In 1980 British Waterways (BW) introduced the Hire Boat Construction Standards to ensure that all hire boat systems were installed to a satisfactory standard. Compliance was mandatory as part of the BW licensing requirements. Privately owned craft under construction were also encouraged to follow these standards.
1990 saw the introduction of the Certificate of Compliance, this updated and replaced the Hire Boat Construction Standards. Compliance for hire boats was still mandatory as part of the BW licensing requirements. Once again privately owned craft were encouraged to meet the compliance requirements; as an incentive boats deemed to be compliant were given a 10% discount on their annual BW cruising licence. British Waterways approved Marine Surveyors carried out the Compliance examinations and issued a certificate.
In 1996 the Boat Safety Scheme (BSS) was introduced, all hire craft and privately owned craft were now subject to the mandatory compliance checks as part of British Waterways licensing requirements. As the number of BW approved Marine Surveyors was only approximately 100 in number, and to help cope with the extra demand to ensure that all craft could be examined for compliance, the BSS office started run BSS examiner training courses in the early summer of 1996.
To help minimise the risk of pollution, fire, and explosion on inland waterways craft; a set of essential requirements were introduced. These include the correct installation criteria for inland waterways craft systems such as inboard/outboard engines, electrical installations, fire prevention, gas systems, fuel burning appliances, ventilation etc.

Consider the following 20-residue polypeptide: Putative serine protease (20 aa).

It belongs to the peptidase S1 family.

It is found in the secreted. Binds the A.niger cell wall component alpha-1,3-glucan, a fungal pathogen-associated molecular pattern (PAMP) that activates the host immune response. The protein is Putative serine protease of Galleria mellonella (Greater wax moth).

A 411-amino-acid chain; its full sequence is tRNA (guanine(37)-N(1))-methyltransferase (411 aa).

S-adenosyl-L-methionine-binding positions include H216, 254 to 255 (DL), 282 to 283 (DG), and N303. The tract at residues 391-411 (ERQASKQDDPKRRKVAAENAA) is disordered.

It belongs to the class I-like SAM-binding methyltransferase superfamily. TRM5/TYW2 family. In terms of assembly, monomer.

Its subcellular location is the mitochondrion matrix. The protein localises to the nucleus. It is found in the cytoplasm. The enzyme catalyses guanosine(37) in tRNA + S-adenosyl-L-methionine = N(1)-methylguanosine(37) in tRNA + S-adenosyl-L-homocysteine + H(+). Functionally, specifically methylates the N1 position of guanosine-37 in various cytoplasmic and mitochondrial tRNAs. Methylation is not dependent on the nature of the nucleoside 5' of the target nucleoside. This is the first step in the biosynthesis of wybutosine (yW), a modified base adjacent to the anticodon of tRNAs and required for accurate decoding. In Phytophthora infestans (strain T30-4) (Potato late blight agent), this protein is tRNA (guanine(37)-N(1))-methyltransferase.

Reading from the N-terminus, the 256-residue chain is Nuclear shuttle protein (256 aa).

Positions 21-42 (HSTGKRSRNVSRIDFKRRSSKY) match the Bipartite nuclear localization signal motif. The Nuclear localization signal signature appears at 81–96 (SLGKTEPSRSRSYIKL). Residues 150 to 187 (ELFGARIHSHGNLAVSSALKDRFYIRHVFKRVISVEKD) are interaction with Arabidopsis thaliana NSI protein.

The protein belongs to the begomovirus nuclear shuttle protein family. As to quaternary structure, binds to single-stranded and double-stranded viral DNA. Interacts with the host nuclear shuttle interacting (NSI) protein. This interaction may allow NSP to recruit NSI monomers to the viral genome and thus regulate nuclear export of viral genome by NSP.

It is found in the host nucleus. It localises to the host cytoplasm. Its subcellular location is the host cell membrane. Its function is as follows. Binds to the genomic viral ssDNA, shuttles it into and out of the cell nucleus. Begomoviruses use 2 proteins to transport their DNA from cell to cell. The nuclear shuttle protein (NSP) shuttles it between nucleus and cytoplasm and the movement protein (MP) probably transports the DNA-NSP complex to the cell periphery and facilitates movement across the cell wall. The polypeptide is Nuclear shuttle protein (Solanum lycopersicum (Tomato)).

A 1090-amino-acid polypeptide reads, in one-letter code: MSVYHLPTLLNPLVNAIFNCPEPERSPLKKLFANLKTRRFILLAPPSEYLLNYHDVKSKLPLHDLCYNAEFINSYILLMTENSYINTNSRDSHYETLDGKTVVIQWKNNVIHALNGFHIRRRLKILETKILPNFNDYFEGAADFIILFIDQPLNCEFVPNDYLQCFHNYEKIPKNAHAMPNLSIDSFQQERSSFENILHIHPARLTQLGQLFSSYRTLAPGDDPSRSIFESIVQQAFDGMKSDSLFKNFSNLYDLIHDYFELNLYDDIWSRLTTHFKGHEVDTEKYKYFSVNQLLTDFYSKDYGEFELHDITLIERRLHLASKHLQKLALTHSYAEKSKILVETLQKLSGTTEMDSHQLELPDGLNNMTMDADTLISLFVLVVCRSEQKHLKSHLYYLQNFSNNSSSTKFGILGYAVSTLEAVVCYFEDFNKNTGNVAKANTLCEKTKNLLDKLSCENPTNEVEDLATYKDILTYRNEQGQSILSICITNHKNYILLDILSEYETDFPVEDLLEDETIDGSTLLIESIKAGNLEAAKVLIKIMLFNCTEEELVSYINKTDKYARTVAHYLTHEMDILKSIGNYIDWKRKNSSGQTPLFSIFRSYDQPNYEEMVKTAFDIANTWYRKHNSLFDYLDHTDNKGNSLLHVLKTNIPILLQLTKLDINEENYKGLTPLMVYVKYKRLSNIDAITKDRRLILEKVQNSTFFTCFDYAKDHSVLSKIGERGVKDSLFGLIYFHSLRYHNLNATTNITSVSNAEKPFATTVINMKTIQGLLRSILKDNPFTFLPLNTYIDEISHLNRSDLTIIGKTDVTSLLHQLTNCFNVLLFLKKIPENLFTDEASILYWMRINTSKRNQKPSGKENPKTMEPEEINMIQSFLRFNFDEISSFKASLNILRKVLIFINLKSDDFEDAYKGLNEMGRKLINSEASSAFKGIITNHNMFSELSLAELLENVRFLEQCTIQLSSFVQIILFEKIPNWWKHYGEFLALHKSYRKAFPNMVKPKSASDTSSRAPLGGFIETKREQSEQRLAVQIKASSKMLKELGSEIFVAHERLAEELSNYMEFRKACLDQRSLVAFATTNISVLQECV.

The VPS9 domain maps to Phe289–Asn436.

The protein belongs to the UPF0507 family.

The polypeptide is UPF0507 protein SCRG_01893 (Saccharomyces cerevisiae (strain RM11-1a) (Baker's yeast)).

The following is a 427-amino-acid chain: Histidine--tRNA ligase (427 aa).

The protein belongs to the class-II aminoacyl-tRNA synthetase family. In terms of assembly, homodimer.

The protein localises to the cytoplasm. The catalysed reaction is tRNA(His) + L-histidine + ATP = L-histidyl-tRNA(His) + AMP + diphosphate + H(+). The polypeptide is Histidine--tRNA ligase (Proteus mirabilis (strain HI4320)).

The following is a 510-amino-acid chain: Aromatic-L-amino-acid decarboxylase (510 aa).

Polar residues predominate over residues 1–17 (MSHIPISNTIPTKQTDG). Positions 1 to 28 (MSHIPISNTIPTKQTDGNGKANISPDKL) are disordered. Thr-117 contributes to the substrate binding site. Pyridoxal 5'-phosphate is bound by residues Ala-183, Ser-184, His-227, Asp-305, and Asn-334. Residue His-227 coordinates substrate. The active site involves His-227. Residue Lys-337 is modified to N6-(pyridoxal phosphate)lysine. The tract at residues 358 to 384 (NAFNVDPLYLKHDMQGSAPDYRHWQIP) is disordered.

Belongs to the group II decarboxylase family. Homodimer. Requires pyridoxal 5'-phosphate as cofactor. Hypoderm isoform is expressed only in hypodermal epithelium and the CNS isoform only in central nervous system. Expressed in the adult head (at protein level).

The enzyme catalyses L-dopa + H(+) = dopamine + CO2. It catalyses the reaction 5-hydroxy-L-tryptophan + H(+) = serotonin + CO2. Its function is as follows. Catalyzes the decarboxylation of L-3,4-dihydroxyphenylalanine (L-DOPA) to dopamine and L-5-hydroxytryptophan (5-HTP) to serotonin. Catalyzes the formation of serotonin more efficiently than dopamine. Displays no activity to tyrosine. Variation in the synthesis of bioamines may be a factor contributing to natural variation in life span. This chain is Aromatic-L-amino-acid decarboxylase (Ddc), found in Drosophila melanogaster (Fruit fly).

About the Boat Safety Scheme
The BSS was jointly established in 1996 by the Environment Agency and British Waterways to promote safety on the inland waterways in respect of boats, their installations and components. Meeting these safety standards in order to obtain a navigation licence became a requirement soon afterwards. To date, more than 45,000 powered craft have successfully met these requirements.
Who Manages the BSS?
Canal & River Trust (formerly British Waterways), the Environment Agency and the Broads Authority jointly own the Boat Safety Scheme. It’s administered through the Boat Safety Scheme office, where technical officers prepare reports on various safety items, monitor trends within safety legislation and work closely with other safety-related organisations. They also provide an information service to the boating public and BSS examiners.
Although Canal & River Trust and the Environment Agency take ultimate responsibility for the management and decision-making processes within the Scheme, input is actively sought from other navigation authorities, boating user groups, trade and professional bodies and other regulatory organisations.
The Boat Safety Scheme has been endorsed by the majority of UK navigation authorities.